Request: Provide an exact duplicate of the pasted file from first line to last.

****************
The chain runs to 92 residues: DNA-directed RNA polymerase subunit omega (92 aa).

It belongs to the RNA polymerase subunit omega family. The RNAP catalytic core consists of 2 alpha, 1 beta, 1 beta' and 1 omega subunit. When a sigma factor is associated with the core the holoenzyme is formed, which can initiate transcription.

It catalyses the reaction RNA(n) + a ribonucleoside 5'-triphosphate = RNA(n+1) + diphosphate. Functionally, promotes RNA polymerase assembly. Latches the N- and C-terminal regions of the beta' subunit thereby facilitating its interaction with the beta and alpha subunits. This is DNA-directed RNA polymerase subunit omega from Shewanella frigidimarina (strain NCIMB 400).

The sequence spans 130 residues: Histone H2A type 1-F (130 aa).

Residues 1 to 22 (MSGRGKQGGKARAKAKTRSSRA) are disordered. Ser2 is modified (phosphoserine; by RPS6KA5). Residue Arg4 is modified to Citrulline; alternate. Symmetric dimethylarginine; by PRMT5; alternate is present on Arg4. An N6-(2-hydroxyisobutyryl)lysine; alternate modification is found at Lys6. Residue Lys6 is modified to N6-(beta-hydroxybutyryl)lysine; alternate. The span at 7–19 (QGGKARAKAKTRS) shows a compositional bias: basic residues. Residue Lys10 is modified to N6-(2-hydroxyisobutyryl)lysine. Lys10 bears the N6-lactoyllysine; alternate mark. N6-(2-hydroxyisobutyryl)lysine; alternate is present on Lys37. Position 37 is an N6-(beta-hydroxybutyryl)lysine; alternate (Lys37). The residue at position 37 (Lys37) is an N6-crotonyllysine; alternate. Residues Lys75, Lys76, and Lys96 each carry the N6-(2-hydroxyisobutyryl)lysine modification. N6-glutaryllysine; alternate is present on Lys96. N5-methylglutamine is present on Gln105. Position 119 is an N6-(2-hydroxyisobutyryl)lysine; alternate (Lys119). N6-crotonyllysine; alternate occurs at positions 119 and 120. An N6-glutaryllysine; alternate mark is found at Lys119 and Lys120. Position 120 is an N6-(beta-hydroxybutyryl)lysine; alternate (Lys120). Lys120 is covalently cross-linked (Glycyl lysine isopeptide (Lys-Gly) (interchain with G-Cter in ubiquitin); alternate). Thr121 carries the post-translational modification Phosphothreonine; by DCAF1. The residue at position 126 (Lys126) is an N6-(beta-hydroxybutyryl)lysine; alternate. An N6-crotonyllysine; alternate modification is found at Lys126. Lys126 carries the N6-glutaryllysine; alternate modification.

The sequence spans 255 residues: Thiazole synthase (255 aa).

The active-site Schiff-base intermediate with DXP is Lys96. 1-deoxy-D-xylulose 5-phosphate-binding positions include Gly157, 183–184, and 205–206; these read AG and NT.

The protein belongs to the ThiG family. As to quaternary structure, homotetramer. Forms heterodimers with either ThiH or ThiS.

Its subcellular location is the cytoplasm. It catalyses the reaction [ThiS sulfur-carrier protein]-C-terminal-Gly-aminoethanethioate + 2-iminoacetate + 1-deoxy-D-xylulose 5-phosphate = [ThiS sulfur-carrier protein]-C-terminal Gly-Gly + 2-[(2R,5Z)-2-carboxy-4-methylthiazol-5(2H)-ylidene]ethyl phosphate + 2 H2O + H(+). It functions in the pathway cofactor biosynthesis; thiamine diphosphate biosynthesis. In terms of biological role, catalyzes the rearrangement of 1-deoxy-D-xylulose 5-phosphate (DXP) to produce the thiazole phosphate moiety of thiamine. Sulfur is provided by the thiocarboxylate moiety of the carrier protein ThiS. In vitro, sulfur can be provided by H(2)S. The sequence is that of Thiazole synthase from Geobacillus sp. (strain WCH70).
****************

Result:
The chain runs to 92 residues: DNA-directed RNA polymerase subunit omega (92 aa).

It belongs to the RNA polymerase subunit omega family. The RNAP catalytic core consists of 2 alpha, 1 beta, 1 beta' and 1 omega subunit. When a sigma factor is associated with the core the holoenzyme is formed, which can initiate transcription.

It catalyses the reaction RNA(n) + a ribonucleoside 5'-triphosphate = RNA(n+1) + diphosphate. Functionally, promotes RNA polymerase assembly. Latches the N- and C-terminal regions of the beta' subunit thereby facilitating its interaction with the beta and alpha subunits. This is DNA-directed RNA polymerase subunit omega from Shewanella frigidimarina (strain NCIMB 400).

The sequence spans 130 residues: Histone H2A type 1-F (130 aa).

Residues 1 to 22 (MSGRGKQGGKARAKAKTRSSRA) are disordered. Ser2 is modified (phosphoserine; by RPS6KA5). Residue Arg4 is modified to Citrulline; alternate. Symmetric dimethylarginine; by PRMT5; alternate is present on Arg4. An N6-(2-hydroxyisobutyryl)lysine; alternate modification is found at Lys6. Residue Lys6 is modified to N6-(beta-hydroxybutyryl)lysine; alternate. The span at 7–19 (QGGKARAKAKTRS) shows a compositional bias: basic residues. Residue Lys10 is modified to N6-(2-hydroxyisobutyryl)lysine. Lys10 bears the N6-lactoyllysine; alternate mark. N6-(2-hydroxyisobutyryl)lysine; alternate is present on Lys37. Position 37 is an N6-(beta-hydroxybutyryl)lysine; alternate (Lys37). The residue at position 37 (Lys37) is an N6-crotonyllysine; alternate. Residues Lys75, Lys76, and Lys96 each carry the N6-(2-hydroxyisobutyryl)lysine modification. N6-glutaryllysine; alternate is present on Lys96. N5-methylglutamine is present on Gln105. Position 119 is an N6-(2-hydroxyisobutyryl)lysine; alternate (Lys119). N6-crotonyllysine; alternate occurs at positions 119 and 120. An N6-glutaryllysine; alternate mark is found at Lys119 and Lys120. Position 120 is an N6-(beta-hydroxybutyryl)lysine; alternate (Lys120). Lys120 is covalently cross-linked (Glycyl lysine isopeptide (Lys-Gly) (interchain with G-Cter in ubiquitin); alternate). Thr121 carries the post-translational modification Phosphothreonine; by DCAF1. The residue at position 126 (Lys126) is an N6-(beta-hydroxybutyryl)lysine; alternate. An N6-crotonyllysine; alternate modification is found at Lys126. Lys126 carries the N6-glutaryllysine; alternate modification.

The sequence spans 255 residues: Thiazole synthase (255 aa).

The active-site Schiff-base intermediate with DXP is Lys96. 1-deoxy-D-xylulose 5-phosphate-binding positions include Gly157, 183–184, and 205–206; these read AG and NT.

The protein belongs to the ThiG family. As to quaternary structure, homotetramer. Forms heterodimers with either ThiH or ThiS.

Its subcellular location is the cytoplasm. It catalyses the reaction [ThiS sulfur-carrier protein]-C-terminal-Gly-aminoethanethioate + 2-iminoacetate + 1-deoxy-D-xylulose 5-phosphate = [ThiS sulfur-carrier protein]-C-terminal Gly-Gly + 2-[(2R,5Z)-2-carboxy-4-methylthiazol-5(2H)-ylidene]ethyl phosphate + 2 H2O + H(+). It functions in the pathway cofactor biosynthesis; thiamine diphosphate biosynthesis. In terms of biological role, catalyzes the rearrangement of 1-deoxy-D-xylulose 5-phosphate (DXP) to produce the thiazole phosphate moiety of thiamine. Sulfur is provided by the thiocarboxylate moiety of the carrier protein ThiS. In vitro, sulfur can be provided by H(2)S. The sequence is that of Thiazole synthase from Geobacillus sp. (strain WCH70).